Slingshot to Discovery: Lucy’s 2024 Odyssey Among Jupiter’s Ancient Guardians

NASA Lucy Spacecraft Cruise

NASA’s Lucy mission is the first spacecraft launched to explore the Trojan asteroids, a population of primitive asteroids orbiting in tandem with Jupiter. Credit: NASA’s Goddard Space Flight Center

The Lucy mission aims to study the Jupiter Trojan asteroids through a series of deep space maneuvers and an Earth gravity assist, setting the stage for encounters with asteroid Donaldjohanson and the Trojan asteroid Eurybates.

After its successful first asteroid encounter in 2023, NASA’s Lucy mission has its sights firmly set on its main targets, the never-before-explored Jupiter Trojan asteroids. In 2024, the Lucy spacecraft will transition from its current orbit around the Sun – one that just skims the inner edge of the main asteroid belt – to a new orbit that will carry it beyond the orbit of Jupiter and into the realm of the Trojan asteroids. This will be done in two steps: a series of deep space maneuvers and an Earth gravity assist.

In late January, Lucy will begin the series of two deep space maneuvers. On January 31, the spacecraft will briefly operate its main engines for the first time in space. After analyzing the spacecraft’s performance during that brief burn, the team will command the spacecraft to carry out a larger maneuver, nominally on February 3. Combined, these two maneuvers are designed to change the velocity of the spacecraft by around 2,000 mph (approximately 900 meters per second) and will consume roughly half of the spacecraft’s onboard fuel. Each of the prior spacecraft maneuvers changed the spacecraft’s velocity by less than 10 mph (only a few meters per second) and were small enough to be carried out by the spacecraft’s less powerful thrusters.

NASA Lucy Spacecraft Trajectory

The trajectory for NASA’s Lucy spacecraft as seen from a perspective looking down on the solar system. The Sun (yellow circle), orbits of Earth (blue) and Jupiter (orange), as well as the position of Jupiter mid-way through Lucy’s tour (orange circle) and approximate locations of the small body populations (gray) are included for reference. The trajectory of the spacecraft during 2024 is shown as a solid red line (with the prior and upcoming path indicated by dashed red lines). The locations of the spacecraft and the targets at the times of various mission milestones are marked. Credit: NASA/Goddard/SwRI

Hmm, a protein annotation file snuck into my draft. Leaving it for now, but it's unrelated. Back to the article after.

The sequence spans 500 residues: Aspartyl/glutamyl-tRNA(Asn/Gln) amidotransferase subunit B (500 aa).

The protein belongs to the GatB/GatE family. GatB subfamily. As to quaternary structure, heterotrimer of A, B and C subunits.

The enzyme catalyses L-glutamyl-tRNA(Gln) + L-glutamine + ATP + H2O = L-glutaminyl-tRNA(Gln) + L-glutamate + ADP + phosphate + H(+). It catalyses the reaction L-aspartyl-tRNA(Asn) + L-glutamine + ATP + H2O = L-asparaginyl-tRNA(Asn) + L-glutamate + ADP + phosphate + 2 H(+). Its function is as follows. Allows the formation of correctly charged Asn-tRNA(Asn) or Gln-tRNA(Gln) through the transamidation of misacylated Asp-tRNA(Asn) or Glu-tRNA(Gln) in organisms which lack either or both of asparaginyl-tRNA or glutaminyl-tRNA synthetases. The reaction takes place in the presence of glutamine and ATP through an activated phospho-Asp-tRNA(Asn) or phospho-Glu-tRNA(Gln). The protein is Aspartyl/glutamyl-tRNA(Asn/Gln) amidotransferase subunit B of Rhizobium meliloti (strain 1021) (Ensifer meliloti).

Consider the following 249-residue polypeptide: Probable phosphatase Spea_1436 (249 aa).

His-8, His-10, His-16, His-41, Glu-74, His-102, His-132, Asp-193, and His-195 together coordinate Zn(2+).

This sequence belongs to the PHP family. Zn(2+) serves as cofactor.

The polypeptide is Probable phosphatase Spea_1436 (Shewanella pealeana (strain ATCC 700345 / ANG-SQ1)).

These maneuvers will place Lucy on course for its second milestone of the year, the spacecraft’s second Earth gravity assist. In December 2024, Lucy will fly within 230 miles (370 kilometers) of the Earth. This encounter will slingshot the spacecraft through the main asteroid belt, where it will encounter asteroid Donaldjohanson in April 2025, and out into the leading (also called the L4 or “Greek”) Jupiter Trojan asteroid swarm. There, Lucy will get its first close-up look at a Trojan asteroid in August 2027, when it reaches Eurybates and its satellite Queta.

NASA’s Lucy Mission

NASA’s Lucy mission, launched in October 2021, is an ambitious space exploration project aimed at studying the Jupiter Trojan asteroids. These asteroids orbit the Sun in two groups, one leading ahead of Jupiter and the other trailing behind, and are thought to be remnants of the early solar system.

Lucy’s goal is to fly by and closely examine several of these Trojans to gain insights into the solar system’s formation and evolution. Over its 12-year journey, Lucy will explore a record number of asteroids, including a main belt asteroid and seven Trojans, making it the first mission to visit these distant and primitive objects. Through its comprehensive suite of scientific instruments, Lucy will measure the asteroids’ compositions, densities, and structures, shedding light on the history of our planetary neighborhood.

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